What is also amazing is that no expert on Assyriology or Sumerology had even suspected that “Alla” had a connection with the Arabian “Allah”. We checked the work of Thorkild Jacobsen, a foremost authority on Mesopotamian history, and while he writes on some aspects of “Alla”, he makes no connection with the Arabian Allah. We even perused the dictionary of the translator, Stephanie Dalley, to see if she could provide us with the significance behind “Alla”, but the name of the deity was entirely absent from it. I could even find a definition for the word “Earth”, and for even obscure names of other gods such as “Hurabtil”, “Kakka”, “Gerra”, and “Haharnu”, but yet not one explanation for “Alla”. She makes no connection between the Babylonian “Alla” and the Arabian “Allah”, nor does she even speculate a connection.
Yet, Dalley has made a theory trying to make the Biblical Yahweh an indigenous deity of Hamath in Syria. She uses as evidence to support this claim, the name of a leader from Hamath, Yau-bi-di, by saying that the “Yau” in the name is a form of Yahweh, and thus assuming that He was worshipped indigenously in Syria. She also came to the conclusion that the name of a north Syrian prince, Azri-Yau, bears the name of Yahweh. While she speculates and concludes that certain names with “Yau” are in reality bearing the name of Yahweh, she does even suspect that the “Alla” of the Babylonians is referring to the Arabian Allah.
And to those who accuse us of basing our conclusion, that Alla is Allah, on solely prejudice against Islam, we will present further evidence for our belief. It must be known to the reader that the author of the Atrahasis epic was one Ipiq-Aya who lived under the reign of the Old Babylonian king Ammi-Saduqa, and that he wrote it in the Akkadian language  (the tongue of the Old Babylonian kingdom). The “Akkadians” it must be noted did not originally spring from Iraq, but had migrated from south Arabia, specifically Yemen, into Mesopotamia, where south Arabian inscriptions have been discovered, as in Kuwait on the Arab shores of the Persian gulf close to the borders of Iraq. The deities of Shamash (the Sun), and Ashdar/ Athtar (Venus) were both brought by the Akkadians from South Arabia into Mesopotamia.
Athtar was originally a male deity of Venus for the Akkadian Arabs, but because when they had settled into Mesopotamia, they had equated Athtar with the Sumerian goddess of Venus Inanna, and would become the Babylonian Ishtar. This Athtar was also identified with the Arabian Allat, the female consort of Allah who was so revered by the Mesopotamians that they had called her Um-Uruk, or “the mother of the town of Erech,”  an infamous city of ancient Iraq.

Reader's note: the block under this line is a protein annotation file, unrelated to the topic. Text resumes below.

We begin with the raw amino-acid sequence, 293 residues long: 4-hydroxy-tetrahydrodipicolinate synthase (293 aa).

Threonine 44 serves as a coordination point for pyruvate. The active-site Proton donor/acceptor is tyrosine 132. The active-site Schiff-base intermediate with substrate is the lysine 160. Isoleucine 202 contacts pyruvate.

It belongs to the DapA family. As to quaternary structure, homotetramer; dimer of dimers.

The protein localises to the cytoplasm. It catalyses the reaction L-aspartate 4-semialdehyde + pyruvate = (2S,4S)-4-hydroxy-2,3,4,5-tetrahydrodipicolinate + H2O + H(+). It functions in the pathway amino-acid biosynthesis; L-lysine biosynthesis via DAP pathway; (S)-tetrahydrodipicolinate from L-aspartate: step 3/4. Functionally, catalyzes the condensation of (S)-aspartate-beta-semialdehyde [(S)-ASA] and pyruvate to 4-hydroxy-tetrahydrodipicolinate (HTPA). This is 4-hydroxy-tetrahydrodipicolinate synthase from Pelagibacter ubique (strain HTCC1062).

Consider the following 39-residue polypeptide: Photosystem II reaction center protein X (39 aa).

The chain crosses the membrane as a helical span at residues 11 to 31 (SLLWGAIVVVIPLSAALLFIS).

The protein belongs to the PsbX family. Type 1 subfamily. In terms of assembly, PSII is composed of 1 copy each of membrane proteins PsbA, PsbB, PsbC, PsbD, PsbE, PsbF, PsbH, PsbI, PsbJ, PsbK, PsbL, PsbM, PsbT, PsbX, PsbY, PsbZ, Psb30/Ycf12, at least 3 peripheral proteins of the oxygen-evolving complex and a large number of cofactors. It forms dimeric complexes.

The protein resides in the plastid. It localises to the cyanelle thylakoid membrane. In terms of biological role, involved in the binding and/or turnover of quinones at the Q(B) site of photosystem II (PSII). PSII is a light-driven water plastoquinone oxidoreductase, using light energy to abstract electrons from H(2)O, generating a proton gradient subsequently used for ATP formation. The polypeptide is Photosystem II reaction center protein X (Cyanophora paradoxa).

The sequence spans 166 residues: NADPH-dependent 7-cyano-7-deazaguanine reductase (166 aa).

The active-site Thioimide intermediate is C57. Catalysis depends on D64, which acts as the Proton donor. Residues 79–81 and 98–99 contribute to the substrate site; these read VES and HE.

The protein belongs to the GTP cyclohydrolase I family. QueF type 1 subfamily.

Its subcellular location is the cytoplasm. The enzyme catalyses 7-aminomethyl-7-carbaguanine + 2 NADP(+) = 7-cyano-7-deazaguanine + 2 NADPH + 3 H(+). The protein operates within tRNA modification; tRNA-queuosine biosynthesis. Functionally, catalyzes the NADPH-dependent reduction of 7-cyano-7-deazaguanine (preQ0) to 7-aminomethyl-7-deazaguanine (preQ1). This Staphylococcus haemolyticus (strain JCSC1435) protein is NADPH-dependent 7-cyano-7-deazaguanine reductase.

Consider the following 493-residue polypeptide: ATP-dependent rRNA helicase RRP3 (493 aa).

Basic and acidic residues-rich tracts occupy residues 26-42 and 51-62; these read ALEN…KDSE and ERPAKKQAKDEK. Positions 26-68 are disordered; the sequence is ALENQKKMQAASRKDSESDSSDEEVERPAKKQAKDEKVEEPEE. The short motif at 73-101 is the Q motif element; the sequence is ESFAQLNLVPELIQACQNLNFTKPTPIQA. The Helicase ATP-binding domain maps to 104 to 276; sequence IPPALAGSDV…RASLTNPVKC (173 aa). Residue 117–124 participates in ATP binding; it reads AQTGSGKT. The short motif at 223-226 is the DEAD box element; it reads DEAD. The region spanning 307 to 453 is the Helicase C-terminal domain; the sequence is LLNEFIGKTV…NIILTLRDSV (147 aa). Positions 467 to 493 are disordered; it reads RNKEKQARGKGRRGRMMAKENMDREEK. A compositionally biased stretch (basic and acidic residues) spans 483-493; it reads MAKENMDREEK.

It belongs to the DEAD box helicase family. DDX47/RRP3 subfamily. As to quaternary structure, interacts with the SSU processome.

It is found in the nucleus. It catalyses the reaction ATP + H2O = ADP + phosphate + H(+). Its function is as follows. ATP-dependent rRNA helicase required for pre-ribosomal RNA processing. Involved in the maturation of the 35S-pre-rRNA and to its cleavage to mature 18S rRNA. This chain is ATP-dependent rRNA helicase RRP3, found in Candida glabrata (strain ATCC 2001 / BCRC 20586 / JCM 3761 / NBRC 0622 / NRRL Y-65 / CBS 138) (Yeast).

Since Allat was the feminine root of Allah, and was worshipped in Mesopotamia, and equal to the Sumerian Inanna, since they were both Venus goddesses, we should be able to find Allah associated with this goddess, based on inscriptions. In fact, we do, a Sumerian verse which directly identifies “Alla” with the bridegroom of Inanna, Dumuzi or Tammuz who was an ancient deified king who once ruled the city-state of Erech, or Uruk, as the fourth king of its First Dynasty,  at around—according to Kramer—the third millennium B.C., and whose death was ritually lamented by the Sumerians.
It must be emphasized that this identification of Dumuzi with Alla is not made by university scholars, but by the ancient Sumerians themselves. In the following text which gives Alla as another Tammuz, amongst others, it reads:
Alas the lad, the warrior Ninazu! Alas the lad, my lad, my Damu! Alas the lad, the child Ningishzida! Alas the lad, Alla, owner of the net!…The shepherd, lord Dumuzi, bridegroom of Inanna.
Alla’s identification with Dumuzi is made specifically in a lament for the king, who is called “the lad,” after his death, in which it refers to him as Alla, amongst other names:
[The bitter cry for him! the bitter] cry [for him!] [The bitter] cry for the captive D[umuzi!] The bitter cry [for] the captive Ama-ushumgal-anna! Woe the lad, the child Ningishzida! Woe the lad, Ishtaran of shining visage! Woe the lad, Alla, owner of the net!
The more one peruses this ancient text, the more one realizes that this “Alla” is, in fact an ancestral deity who was worshipped in Mesopotamia. Within the same text we find mention of the deity’s grave, in which Dumuzi, or Alla, in the mythic narrative, tells his sister Geshtinanna that his mother “will make you search for my corpse.” 
The tomb of Alla is mentioned specifically in another text, in which it states:
…in the cupbearers’ house, among the little bronze cups, Alla, lord of the net, is laid to rest. 
By the testimony of the Sumerians, it is clear that this Alla, or Tammuz, was once an infamous king of Erech, to only be deified by the superstitious masses of Mesopotamia. By reading the Kings’ List of both the city-states of Ur and Isin, we find that later rulers were in fact equated with this Tammuz after their deaths. Kings of Isin and Ur, such as Ishbi-Girra, Gimil-ili-shu, Idin-Dagan, Ishme-Dagan, Bur-Sin, Ur-Nammu, and Idin-Ishtar, were all deified after their perishing, as Tammuz. And because the Sumerians identified Tammuz with Alla, it becomes logical to affirm that these kings were indeed deified as Alla as well. But besides being identified with later kings of Sumer, Tammuz is also recorded by an Arab writer named Ibn Washiyya to have been an ancient and idolatrous prophet, a cult of whom was observed by an Arabian people called the Nabateans.